With over 100 million record sales to their name, The Carpenters were a cultural behemoth that defied an era that was full of rage and social turmoil, the antithesis to their harmonious tones. In many ways, their success was the ultimate symbol of the much-debated concept of the great ‘American Dream’. If ‘Manifest Destiny’ needed a group to attach itself to, it was the sibling duo from Connecticut.
Tragically, that dream proved a short-lived fantasy as the brutal reality of eating disorders came to the fore when the iconic frontwoman Karen Carpenter died at the age of 32. She became the first celebrity to succumb to anorexia nervosa, and her death was the first time that most people had heard of anorexia.
In part, our culture contributed to her sad end. Even bleaker is the fact that the discussion surrounding it remains as relevant as ever as NEDA, and many other organisations, continue to raise awareness of the many issues that perpetuate eating disorders.
However, it would be reductive to remember Karen Carpenter for her death, because she was so much more than that. Battling the inner demons that had plagued her all her life, she shone like a star, in defiance, radiating a celestial essence that remains as powerful as it was 50 years ago. She possessed one of the most enchanting vocal abilities that we’ve ever heard and showed to many young girls that they too could rise up and be a success in the music industry and at the same time, show the men how to do it.
One of Carpenter’s most celebrated disciples is Sonic Youth frontwoman Kim Gordon. “Karen Carpenter had interested me for a long time,” Gordon wrote in her revealing memoir Girl in a Band,” Gordon once commented. “The Carpenters were such a sun-drenched American dream, such a feel-good family success story like the Beach Boys, but with the same roiling darkness going on underneath,” she said.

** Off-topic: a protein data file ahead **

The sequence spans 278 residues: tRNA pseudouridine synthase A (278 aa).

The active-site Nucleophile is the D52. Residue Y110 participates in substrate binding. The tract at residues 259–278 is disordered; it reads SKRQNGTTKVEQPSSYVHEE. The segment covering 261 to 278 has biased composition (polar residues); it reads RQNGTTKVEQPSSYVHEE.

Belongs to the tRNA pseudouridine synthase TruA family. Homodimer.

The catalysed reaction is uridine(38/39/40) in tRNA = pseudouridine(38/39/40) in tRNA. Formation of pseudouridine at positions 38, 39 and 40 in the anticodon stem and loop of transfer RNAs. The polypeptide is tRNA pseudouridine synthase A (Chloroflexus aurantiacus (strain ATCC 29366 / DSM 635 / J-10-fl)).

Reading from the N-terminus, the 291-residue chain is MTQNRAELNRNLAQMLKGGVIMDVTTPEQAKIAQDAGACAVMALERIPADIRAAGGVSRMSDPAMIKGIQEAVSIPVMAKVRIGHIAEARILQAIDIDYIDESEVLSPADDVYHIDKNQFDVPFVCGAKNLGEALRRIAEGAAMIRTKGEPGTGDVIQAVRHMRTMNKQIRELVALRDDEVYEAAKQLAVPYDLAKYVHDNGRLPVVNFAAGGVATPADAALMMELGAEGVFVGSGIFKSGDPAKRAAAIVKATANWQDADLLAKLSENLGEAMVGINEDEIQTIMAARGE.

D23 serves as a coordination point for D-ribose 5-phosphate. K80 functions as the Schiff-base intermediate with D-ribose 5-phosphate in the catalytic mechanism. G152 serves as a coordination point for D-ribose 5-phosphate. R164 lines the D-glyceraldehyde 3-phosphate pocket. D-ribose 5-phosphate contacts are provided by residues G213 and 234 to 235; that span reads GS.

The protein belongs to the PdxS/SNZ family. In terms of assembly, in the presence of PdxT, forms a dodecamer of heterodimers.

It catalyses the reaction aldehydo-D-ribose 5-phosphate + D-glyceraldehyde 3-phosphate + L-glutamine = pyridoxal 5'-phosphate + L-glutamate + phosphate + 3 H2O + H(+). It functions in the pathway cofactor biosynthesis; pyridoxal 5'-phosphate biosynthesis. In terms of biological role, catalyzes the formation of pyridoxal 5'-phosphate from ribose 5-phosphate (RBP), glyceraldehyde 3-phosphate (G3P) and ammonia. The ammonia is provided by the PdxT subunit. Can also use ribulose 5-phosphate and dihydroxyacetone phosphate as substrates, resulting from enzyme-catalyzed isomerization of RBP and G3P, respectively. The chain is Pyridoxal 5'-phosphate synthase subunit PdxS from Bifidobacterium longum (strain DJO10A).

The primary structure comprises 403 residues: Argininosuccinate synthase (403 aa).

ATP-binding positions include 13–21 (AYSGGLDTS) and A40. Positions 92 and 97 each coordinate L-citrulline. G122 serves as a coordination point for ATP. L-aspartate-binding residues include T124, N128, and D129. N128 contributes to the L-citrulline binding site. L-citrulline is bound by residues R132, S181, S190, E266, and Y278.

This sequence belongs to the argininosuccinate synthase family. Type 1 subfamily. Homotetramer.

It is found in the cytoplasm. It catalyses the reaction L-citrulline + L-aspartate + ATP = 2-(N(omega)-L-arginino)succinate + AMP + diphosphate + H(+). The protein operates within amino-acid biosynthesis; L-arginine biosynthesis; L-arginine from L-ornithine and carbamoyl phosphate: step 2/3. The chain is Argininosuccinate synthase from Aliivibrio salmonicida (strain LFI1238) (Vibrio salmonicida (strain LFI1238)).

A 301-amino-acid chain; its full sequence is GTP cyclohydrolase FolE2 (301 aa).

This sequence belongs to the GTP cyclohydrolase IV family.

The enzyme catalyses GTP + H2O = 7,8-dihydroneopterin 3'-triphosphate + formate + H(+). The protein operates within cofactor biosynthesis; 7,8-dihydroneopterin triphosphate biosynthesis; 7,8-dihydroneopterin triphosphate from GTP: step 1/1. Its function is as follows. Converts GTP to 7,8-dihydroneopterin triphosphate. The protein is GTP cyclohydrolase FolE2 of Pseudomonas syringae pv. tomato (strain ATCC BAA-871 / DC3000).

Adding: “Obviously Karen Carpenter had a strange relationship with her brother, Richard, a great producer but also a tyrannical control freak. The only autonomy Karen felt she had in her life she excepted over her own body. She was an extreme version of what a lot of women suffer from – a lack of control over things other than their bodies, which turns the female body into a tool for power – good, bad, or ugly.”
Whilst Carpenter’s glowing spirit lives on through the myriad of classics that she gave us, a personal favourite is ‘Rainy Days and Mondays’. The 1971 track was a mega-hit on both sides of the Atlantic and confirmed her as one of the most captivating vocalists around. A magnificent reflection of her wide vocal range and emotive delivery, it’s a swooning and reflective piece that has you struggling to contain the tears.
Listening to Carpenter’s isolated vocal track for ‘Rainy Days and Mondays’, only reinforces the lump in your throat. Even if she didn’t write the song, the pain in her voice is palpable. As she sings, “Nothin’ to do but frown / Rainy days and Mondays always get me down” before the saxophone solo, a large shiver goes running down your spine.
It’s also indicative of just how little her voice needed doctoring in the studio. It had a natural, unique warmth that most singers should be envious of. Additionally, the way she ramps up the pitch at the end of the last chorus before bringing it back down is pure genius.
A terrific testament to one of music’s most influential figures, Karen Carpenter‘s isolated vocals for ‘Rainy Days and Mondays’ is a must-listen for anybody wanting a masterclass in vocal delivery.
Listen to Carpenter’s isolated vocals for ‘Rainy Days and Mondays’ below.